The Chilika lake is still dying. But there are indications that once the Ramsar International Mission submits its report, the lagoon may be out of the Montreaux Record. The joint secretary, union ministry of environment and forests, pointed this out while speaking at a two-day international workshop on 'Restoration of Chilika Lagoon', organised by the Chilika Development Authority in collaboration with Wetlands International-South Asia at Bhubaneswar recently.
It is reported that the mission, which visited the largest brackish water lake in Asia, was highly impressed by the conservation measures of the state government. But the fact is that the lagoon is still facing a plethora of problems ranging from siltation, shrinkage, choking of the inlet channel to shifting of the mouth connecting it to the sea, decrease in salinity, proliferation of invasive fresh water species, decrease in fish productivity and biodiversity loss. It was due to these factors that Chilika was placed in the Montreaux Record, a list of wetlands subjected to human-induced ecological changes, in the year 1993. Ironically, the state of the lake remains almost the same even after a decade.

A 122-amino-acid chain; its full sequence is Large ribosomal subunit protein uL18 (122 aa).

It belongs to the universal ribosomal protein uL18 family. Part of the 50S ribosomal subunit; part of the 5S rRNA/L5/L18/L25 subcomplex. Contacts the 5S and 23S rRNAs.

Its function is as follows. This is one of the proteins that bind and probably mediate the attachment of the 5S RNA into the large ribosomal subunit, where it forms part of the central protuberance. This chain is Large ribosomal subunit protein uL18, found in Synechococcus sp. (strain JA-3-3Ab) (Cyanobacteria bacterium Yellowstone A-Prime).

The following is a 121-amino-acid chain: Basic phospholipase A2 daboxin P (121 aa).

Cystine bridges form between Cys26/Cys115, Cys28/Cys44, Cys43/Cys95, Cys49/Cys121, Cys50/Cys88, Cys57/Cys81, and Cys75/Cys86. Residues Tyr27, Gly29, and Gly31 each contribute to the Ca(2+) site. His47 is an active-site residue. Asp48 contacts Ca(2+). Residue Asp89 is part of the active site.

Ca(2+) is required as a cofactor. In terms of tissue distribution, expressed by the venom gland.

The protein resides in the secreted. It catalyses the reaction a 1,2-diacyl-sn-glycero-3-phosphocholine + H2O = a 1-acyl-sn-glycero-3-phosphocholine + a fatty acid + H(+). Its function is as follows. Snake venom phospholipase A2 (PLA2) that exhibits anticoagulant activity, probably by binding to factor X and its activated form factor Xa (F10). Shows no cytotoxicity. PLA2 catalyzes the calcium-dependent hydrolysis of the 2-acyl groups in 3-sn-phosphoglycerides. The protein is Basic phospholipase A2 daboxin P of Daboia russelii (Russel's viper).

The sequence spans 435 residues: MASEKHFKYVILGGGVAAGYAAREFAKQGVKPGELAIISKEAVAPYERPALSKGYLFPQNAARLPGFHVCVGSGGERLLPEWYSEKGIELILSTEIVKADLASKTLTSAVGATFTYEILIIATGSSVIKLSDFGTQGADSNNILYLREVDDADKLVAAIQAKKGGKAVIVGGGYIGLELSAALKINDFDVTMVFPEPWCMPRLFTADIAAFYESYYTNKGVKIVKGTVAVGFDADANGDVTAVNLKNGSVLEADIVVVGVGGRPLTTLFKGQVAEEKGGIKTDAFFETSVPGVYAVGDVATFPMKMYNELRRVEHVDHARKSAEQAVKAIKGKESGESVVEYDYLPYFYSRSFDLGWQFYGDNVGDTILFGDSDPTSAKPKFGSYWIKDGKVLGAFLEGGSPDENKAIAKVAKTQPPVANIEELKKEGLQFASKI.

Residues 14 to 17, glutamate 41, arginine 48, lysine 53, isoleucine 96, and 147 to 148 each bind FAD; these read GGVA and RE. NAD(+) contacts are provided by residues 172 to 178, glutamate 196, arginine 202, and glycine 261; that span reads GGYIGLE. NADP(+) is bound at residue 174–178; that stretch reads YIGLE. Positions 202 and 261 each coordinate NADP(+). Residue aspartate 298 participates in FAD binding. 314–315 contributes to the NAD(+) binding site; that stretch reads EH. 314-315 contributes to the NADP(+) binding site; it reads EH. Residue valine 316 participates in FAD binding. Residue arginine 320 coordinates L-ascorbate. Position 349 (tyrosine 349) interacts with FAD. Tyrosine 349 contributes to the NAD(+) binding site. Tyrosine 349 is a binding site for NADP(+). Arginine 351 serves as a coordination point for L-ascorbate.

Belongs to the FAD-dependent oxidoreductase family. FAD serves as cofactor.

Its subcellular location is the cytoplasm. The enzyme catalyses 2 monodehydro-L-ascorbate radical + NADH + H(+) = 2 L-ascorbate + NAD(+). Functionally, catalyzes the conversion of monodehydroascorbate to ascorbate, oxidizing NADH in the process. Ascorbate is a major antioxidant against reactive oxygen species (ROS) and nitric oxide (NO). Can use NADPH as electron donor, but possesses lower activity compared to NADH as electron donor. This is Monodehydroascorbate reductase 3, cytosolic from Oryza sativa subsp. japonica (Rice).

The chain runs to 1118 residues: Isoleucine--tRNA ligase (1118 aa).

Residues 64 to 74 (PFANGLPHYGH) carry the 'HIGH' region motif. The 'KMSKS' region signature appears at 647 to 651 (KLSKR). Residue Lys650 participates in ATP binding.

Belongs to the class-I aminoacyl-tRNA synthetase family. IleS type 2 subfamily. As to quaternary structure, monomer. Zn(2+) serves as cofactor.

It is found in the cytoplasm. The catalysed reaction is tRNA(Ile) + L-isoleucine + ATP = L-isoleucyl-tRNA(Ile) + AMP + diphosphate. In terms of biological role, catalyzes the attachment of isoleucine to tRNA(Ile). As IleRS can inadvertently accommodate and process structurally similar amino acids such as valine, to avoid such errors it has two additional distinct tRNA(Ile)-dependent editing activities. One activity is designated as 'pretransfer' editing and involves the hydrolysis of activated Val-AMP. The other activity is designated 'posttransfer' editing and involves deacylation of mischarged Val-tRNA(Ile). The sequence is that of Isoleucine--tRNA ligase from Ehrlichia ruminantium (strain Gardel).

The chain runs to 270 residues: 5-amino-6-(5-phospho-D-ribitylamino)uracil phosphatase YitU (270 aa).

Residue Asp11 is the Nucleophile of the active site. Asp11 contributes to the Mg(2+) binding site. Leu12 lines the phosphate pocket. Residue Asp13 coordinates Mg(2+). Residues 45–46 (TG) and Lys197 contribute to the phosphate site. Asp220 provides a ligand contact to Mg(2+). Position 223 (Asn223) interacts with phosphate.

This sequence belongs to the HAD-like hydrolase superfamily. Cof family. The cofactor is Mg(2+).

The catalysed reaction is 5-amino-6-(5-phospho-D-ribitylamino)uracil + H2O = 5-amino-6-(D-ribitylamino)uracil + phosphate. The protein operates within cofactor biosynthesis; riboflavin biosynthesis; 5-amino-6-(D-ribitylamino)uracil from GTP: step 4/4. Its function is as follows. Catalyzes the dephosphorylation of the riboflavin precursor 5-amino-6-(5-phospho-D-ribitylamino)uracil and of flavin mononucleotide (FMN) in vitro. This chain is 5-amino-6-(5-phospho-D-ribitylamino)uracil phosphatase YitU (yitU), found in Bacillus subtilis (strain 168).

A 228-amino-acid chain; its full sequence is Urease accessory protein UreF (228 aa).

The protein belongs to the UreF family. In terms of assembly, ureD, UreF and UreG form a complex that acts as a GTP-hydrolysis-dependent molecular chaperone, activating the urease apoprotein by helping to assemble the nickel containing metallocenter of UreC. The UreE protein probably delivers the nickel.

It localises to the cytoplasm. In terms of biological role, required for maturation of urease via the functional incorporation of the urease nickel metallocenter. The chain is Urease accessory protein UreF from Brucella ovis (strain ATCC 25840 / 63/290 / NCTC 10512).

Apart from these problems, the biggest threat to the lake emanates from the prawn mafia and non-traditional fish workers. Considering the dismal situation, the state government recently proposed a bill to impose a ban on prawn culture aimed more at empowering the state than the vulnerable fishing community (see Down To Earth, Vol 10, No 17, January 31, 2002). The community has been on the warpath after it got an inkling of the alleged ulterior motives of the government officials. Against this backdrop, it sounded paradoxical when C L Trishal, director of Wetlands International South Asia, said that Chilika's ecosystem management was carried out with the help of local people.
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